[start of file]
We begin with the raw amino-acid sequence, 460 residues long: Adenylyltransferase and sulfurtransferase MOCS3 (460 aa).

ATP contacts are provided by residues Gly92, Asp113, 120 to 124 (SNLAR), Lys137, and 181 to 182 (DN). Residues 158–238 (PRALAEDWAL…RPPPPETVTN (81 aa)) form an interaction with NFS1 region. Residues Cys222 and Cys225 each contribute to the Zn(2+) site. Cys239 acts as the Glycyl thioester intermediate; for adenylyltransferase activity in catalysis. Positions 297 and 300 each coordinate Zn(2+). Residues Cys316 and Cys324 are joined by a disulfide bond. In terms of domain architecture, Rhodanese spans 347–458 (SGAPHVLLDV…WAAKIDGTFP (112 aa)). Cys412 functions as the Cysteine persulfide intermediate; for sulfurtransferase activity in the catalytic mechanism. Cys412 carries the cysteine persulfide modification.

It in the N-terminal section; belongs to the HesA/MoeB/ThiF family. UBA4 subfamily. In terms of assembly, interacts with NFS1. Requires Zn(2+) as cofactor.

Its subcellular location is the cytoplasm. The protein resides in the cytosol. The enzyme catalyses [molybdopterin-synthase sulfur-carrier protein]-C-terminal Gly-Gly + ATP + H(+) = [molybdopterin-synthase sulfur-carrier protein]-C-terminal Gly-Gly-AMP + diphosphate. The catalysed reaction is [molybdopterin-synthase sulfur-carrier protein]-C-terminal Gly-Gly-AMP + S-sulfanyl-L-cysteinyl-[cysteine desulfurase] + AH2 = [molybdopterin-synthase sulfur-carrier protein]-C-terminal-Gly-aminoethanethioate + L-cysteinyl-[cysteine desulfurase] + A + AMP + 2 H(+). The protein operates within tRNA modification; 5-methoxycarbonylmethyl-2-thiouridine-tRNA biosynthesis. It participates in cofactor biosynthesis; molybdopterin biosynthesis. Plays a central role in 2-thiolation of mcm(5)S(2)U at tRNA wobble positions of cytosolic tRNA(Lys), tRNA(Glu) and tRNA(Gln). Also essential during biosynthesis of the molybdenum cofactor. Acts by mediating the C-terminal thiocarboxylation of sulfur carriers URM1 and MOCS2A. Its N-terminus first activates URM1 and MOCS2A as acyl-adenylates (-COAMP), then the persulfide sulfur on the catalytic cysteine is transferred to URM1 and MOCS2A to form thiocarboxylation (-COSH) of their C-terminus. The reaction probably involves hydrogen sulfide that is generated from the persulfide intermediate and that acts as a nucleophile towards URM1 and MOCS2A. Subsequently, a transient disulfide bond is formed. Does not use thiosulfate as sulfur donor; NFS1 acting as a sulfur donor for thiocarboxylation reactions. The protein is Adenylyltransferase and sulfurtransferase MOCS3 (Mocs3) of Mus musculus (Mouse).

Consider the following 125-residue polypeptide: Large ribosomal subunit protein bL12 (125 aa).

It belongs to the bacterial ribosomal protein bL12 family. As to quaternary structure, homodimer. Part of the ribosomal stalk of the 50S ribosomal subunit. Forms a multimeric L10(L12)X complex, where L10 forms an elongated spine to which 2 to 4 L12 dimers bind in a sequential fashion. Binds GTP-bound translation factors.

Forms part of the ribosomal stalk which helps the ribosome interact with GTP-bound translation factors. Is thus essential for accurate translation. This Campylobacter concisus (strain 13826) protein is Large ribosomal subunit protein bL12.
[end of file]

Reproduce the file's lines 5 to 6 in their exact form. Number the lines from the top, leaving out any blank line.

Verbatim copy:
Consider the following 125-residue polypeptide: Large ribosomal subunit protein bL12 (125 aa).

It belongs to the bacterial ribosomal protein bL12 family. As to quaternary structure, homodimer. Part of the ribosomal stalk of the 50S ribosomal subunit. Forms a multimeric L10(L12)X complex, where L10 forms an elongated spine to which 2 to 4 L12 dimers bind in a sequential fashion. Binds GTP-bound translation factors.